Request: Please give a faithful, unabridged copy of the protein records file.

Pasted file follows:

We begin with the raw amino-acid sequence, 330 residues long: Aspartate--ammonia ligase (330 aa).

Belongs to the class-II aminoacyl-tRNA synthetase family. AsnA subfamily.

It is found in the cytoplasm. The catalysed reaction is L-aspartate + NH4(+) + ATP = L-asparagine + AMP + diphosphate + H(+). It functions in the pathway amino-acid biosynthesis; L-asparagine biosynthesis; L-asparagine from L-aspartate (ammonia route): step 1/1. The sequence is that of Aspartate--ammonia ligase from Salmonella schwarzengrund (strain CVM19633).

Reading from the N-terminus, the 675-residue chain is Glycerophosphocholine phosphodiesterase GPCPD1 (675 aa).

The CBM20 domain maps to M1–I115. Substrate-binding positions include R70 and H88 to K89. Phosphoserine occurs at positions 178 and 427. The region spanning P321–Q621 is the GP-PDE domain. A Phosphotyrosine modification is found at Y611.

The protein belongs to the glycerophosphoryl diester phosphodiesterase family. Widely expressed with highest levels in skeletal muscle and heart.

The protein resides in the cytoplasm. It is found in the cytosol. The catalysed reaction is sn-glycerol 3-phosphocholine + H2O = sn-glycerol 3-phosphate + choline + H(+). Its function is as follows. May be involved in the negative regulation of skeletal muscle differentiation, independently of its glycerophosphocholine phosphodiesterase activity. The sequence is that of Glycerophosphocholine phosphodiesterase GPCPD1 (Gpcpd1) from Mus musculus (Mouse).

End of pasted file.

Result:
We begin with the raw amino-acid sequence, 330 residues long: Aspartate--ammonia ligase (330 aa).

Belongs to the class-II aminoacyl-tRNA synthetase family. AsnA subfamily.

It is found in the cytoplasm. The catalysed reaction is L-aspartate + NH4(+) + ATP = L-asparagine + AMP + diphosphate + H(+). It functions in the pathway amino-acid biosynthesis; L-asparagine biosynthesis; L-asparagine from L-aspartate (ammonia route): step 1/1. The sequence is that of Aspartate--ammonia ligase from Salmonella schwarzengrund (strain CVM19633).

Reading from the N-terminus, the 675-residue chain is Glycerophosphocholine phosphodiesterase GPCPD1 (675 aa).

The CBM20 domain maps to M1–I115. Substrate-binding positions include R70 and H88 to K89. Phosphoserine occurs at positions 178 and 427. The region spanning P321–Q621 is the GP-PDE domain. A Phosphotyrosine modification is found at Y611.

The protein belongs to the glycerophosphoryl diester phosphodiesterase family. Widely expressed with highest levels in skeletal muscle and heart.

The protein resides in the cytoplasm. It is found in the cytosol. The catalysed reaction is sn-glycerol 3-phosphocholine + H2O = sn-glycerol 3-phosphate + choline + H(+). Its function is as follows. May be involved in the negative regulation of skeletal muscle differentiation, independently of its glycerophosphocholine phosphodiesterase activity. The sequence is that of Glycerophosphocholine phosphodiesterase GPCPD1 (Gpcpd1) from Mus musculus (Mouse).